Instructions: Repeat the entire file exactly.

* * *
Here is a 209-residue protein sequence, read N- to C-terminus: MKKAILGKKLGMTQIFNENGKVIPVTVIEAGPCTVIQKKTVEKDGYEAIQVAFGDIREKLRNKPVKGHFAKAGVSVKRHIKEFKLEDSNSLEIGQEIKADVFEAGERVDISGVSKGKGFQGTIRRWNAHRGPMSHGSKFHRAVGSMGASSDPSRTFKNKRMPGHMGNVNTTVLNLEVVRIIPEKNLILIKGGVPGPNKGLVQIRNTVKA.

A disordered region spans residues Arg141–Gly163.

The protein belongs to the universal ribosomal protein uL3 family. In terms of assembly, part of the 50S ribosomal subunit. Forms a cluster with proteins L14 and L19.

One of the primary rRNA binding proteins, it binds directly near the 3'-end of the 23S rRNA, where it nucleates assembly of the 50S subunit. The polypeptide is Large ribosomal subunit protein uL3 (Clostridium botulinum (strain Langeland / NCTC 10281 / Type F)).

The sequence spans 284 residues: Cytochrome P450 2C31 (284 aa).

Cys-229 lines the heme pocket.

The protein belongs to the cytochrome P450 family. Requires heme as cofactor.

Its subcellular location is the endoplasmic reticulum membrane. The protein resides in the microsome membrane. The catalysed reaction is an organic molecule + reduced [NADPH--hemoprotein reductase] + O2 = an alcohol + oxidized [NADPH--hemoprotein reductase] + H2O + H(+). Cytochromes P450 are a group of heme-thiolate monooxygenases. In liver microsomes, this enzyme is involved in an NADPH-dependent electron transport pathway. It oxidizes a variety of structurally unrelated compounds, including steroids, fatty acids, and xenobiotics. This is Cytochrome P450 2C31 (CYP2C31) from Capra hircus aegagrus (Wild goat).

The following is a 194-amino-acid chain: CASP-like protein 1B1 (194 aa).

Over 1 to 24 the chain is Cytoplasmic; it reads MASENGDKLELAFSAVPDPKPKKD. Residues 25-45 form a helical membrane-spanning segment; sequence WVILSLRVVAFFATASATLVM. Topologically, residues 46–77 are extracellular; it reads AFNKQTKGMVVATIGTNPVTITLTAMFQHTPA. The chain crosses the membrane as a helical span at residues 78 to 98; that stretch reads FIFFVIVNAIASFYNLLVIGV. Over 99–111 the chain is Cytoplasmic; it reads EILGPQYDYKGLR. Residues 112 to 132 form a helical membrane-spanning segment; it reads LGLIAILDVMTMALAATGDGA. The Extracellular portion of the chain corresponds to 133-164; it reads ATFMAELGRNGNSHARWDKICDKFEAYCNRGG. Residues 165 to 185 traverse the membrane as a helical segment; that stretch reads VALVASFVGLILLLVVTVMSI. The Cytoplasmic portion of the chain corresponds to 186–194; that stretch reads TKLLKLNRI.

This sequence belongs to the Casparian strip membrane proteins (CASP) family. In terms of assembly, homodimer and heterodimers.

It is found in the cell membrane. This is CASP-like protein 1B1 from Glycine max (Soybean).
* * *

Here is a 209-residue protein sequence, read N- to C-terminus: MKKAILGKKLGMTQIFNENGKVIPVTVIEAGPCTVIQKKTVEKDGYEAIQVAFGDIREKLRNKPVKGHFAKAGVSVKRHIKEFKLEDSNSLEIGQEIKADVFEAGERVDISGVSKGKGFQGTIRRWNAHRGPMSHGSKFHRAVGSMGASSDPSRTFKNKRMPGHMGNVNTTVLNLEVVRIIPEKNLILIKGGVPGPNKGLVQIRNTVKA.

A disordered region spans residues Arg141–Gly163.

The protein belongs to the universal ribosomal protein uL3 family. In terms of assembly, part of the 50S ribosomal subunit. Forms a cluster with proteins L14 and L19.

One of the primary rRNA binding proteins, it binds directly near the 3'-end of the 23S rRNA, where it nucleates assembly of the 50S subunit. The polypeptide is Large ribosomal subunit protein uL3 (Clostridium botulinum (strain Langeland / NCTC 10281 / Type F)).

The sequence spans 284 residues: Cytochrome P450 2C31 (284 aa).

Cys-229 lines the heme pocket.

The protein belongs to the cytochrome P450 family. Requires heme as cofactor.

Its subcellular location is the endoplasmic reticulum membrane. The protein resides in the microsome membrane. The catalysed reaction is an organic molecule + reduced [NADPH--hemoprotein reductase] + O2 = an alcohol + oxidized [NADPH--hemoprotein reductase] + H2O + H(+). Cytochromes P450 are a group of heme-thiolate monooxygenases. In liver microsomes, this enzyme is involved in an NADPH-dependent electron transport pathway. It oxidizes a variety of structurally unrelated compounds, including steroids, fatty acids, and xenobiotics. This is Cytochrome P450 2C31 (CYP2C31) from Capra hircus aegagrus (Wild goat).

The following is a 194-amino-acid chain: CASP-like protein 1B1 (194 aa).

Over 1 to 24 the chain is Cytoplasmic; it reads MASENGDKLELAFSAVPDPKPKKD. Residues 25-45 form a helical membrane-spanning segment; sequence WVILSLRVVAFFATASATLVM. Topologically, residues 46–77 are extracellular; it reads AFNKQTKGMVVATIGTNPVTITLTAMFQHTPA. The chain crosses the membrane as a helical span at residues 78 to 98; that stretch reads FIFFVIVNAIASFYNLLVIGV. Over 99–111 the chain is Cytoplasmic; it reads EILGPQYDYKGLR. Residues 112 to 132 form a helical membrane-spanning segment; it reads LGLIAILDVMTMALAATGDGA. The Extracellular portion of the chain corresponds to 133-164; it reads ATFMAELGRNGNSHARWDKICDKFEAYCNRGG. Residues 165 to 185 traverse the membrane as a helical segment; that stretch reads VALVASFVGLILLLVVTVMSI. The Cytoplasmic portion of the chain corresponds to 186–194; that stretch reads TKLLKLNRI.

This sequence belongs to the Casparian strip membrane proteins (CASP) family. In terms of assembly, homodimer and heterodimers.

It is found in the cell membrane. This is CASP-like protein 1B1 from Glycine max (Soybean).